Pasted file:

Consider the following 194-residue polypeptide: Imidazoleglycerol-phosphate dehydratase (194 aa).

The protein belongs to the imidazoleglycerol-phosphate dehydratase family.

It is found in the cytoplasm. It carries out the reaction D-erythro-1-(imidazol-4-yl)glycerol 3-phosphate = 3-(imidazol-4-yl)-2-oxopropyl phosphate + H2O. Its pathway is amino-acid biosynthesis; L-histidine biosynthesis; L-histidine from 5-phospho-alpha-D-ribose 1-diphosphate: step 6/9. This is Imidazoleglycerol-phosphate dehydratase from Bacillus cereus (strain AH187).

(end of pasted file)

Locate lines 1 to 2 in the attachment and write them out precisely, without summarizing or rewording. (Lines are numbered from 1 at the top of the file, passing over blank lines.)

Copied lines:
Consider the following 194-residue polypeptide: Imidazoleglycerol-phosphate dehydratase (194 aa).

The protein belongs to the imidazoleglycerol-phosphate dehydratase family.